Bath finished 4th at the end of the 2004/2005 season. The club reached the Powergen Cup final after a dramatic extra-time try by Andy Williams in the semi-final against Gloucester, but lost to Leeds at Twickenhammarker after a poor display. The pack continued to dominate but, with a backline once again decimated by injuries, many bemoaned the 10-man rugby displayed by Bath. Two players, Matt Stevens and Danny Grewcock, were selected for the Lions tour to New Zealand.

By the end of the 2004/2005 season, Coach John Connolly had announced his intention to return to his native Australia, having created one of the most dominant packs in club rugby. The appointment of ex-England National Academy Manager Brian Ashton as the new Head Coach was announced in November 2005, and marked the return of the popular coach, who helped lead Bath to 6 league titles and 6 cup titles between 1989 and 1996. In May 2006, rumours of Ashton's return to the England coaching setup were rife. These rumours were confirmed on 25th of May 2006, when Bath agreed to release Ashton from his contract for an undisclosed compensatory figure, to return to the RFU fold as Attack Coach for the England team.

Well known Bath players from the recent history of the club include Jeremy Guscott; Dan Lyle, one of the first Americansmarker to play regularly in Britain; England captain Phil de Glanville; and Andy Robinson, an assistant coach of the Rugby World Cup-winning England side, who went on to be the England team's head coach, until his resignation in November 2006.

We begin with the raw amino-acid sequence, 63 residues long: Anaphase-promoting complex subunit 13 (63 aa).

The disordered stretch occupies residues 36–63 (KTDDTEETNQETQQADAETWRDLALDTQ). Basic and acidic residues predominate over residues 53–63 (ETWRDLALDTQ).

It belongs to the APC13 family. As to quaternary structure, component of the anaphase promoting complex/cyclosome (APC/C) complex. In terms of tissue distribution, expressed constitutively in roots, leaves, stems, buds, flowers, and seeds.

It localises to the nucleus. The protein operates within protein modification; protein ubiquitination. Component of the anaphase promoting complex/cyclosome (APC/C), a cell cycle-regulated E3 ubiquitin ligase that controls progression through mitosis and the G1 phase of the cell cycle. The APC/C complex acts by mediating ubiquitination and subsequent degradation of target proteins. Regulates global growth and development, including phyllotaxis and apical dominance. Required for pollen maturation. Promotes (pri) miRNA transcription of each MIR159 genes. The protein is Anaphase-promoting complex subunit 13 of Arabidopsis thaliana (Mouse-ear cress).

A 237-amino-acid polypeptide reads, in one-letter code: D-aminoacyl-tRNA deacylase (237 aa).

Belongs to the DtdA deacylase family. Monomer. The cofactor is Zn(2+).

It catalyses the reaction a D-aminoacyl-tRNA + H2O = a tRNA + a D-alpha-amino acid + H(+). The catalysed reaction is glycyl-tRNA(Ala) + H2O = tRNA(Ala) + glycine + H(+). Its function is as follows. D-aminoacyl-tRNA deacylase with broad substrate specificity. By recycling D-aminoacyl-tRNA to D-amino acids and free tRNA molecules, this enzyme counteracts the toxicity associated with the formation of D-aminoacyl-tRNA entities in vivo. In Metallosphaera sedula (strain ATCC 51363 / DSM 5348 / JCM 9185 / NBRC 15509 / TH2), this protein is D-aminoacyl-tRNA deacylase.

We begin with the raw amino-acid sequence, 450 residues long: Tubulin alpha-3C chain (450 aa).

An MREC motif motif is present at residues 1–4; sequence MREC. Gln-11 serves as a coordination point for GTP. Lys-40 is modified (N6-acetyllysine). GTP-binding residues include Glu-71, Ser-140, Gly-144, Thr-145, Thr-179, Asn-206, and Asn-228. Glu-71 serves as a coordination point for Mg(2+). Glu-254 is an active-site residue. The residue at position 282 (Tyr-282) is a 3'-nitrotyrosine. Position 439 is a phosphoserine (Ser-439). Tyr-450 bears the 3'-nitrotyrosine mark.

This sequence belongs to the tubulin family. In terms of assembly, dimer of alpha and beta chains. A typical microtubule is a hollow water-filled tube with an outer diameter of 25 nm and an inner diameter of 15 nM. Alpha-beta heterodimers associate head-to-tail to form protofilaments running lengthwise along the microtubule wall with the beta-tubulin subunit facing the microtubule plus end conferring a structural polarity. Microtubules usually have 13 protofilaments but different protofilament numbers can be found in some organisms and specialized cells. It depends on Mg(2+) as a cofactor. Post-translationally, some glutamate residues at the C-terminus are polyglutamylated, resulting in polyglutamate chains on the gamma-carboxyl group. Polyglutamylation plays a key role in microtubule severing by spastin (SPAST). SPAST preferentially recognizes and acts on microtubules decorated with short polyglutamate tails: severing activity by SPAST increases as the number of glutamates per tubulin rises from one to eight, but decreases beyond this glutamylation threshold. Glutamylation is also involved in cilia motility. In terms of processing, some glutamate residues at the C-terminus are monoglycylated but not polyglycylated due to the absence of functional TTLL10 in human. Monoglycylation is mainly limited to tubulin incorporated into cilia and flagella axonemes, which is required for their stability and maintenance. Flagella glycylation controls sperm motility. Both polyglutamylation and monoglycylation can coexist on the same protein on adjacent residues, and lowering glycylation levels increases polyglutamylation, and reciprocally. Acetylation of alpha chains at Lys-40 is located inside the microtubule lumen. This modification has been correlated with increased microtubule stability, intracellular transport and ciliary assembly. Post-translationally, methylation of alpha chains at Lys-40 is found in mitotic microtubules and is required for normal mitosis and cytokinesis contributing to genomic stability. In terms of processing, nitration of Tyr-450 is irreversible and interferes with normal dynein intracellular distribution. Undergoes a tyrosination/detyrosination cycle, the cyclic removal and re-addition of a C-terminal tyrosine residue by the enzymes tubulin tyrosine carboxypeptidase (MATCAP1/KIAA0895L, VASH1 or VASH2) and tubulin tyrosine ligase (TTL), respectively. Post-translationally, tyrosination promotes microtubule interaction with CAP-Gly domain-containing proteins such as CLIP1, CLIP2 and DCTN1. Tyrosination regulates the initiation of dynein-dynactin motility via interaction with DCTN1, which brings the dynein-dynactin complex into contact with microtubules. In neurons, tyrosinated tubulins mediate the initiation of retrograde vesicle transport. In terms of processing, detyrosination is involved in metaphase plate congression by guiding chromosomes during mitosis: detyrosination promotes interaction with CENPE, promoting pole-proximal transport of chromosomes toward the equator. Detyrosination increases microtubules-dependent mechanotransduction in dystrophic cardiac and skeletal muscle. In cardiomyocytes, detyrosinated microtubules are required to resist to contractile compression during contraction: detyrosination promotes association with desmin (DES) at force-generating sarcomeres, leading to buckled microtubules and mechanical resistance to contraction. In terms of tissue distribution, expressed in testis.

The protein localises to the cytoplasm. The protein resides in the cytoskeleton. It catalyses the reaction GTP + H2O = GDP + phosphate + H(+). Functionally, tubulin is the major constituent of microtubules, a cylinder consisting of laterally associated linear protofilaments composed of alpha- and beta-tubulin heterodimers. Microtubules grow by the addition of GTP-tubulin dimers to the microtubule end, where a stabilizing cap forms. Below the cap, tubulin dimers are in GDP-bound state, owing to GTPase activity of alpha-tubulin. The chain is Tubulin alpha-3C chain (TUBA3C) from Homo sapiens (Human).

Throughout the 2004/2005 and 2005/2006 seasons, Bath Rugby played in the Heineken Cup - a European cup tournament. In 2006 they controversially defeated Leicester Tigers in the quarter finals at a sold out Walkers' Stadium in Leicester, being reduced to 13 men for the last ten minutes of the match for continual infringements at the scrummage. Bath then went on to lose the semi-finals against Biarritz. As they finished 9th in the league that year, Bath were ineligible for the 2006/2007 HC competition, instead contesting the European Challenge Cup.

Bath were forced to find a new coaching team in the summer of 2006 after head coach Brian Ashton joined the England national team, forwards coach Michael Foley returned to Australia and skills coach Richard Graham joined Saracens. Backs coach, Steve Meehan, was appointed the new acting head coach. His appointment was later made permanent.

In 2008 Bath won their first silverware in 10 years, beating Worcester to win the European Challenge Cup.After defeat in the 2003 and 2007 finals, it was third time lucky for the English team who ground out an impressive win over Worcester Warriors at Kingsholm. Outgoing skipper Steve Borthwick lead by example and was a tower of strength in the lineout on his way to becoming Fed Ex Man of the match. Bothwick, who joins Saracens next season, was carried aloft by his jubilant teammates after a titanic tussle in appalling conditions. Worcester won the toss and opted to play with the wind at their backs in the first period. It mattered not as Bath dominated possession and territory in the first quarter, and deservedly took the lead on 15 minutes with an Olly Barkley penalty. Barkley went on to score a second penalty a drop goal and a conversion, but it was tries from Jonny Faamatuainu and Nick Abendanon that put the game beyond the reach of brave Worcester. Bath won 24-16.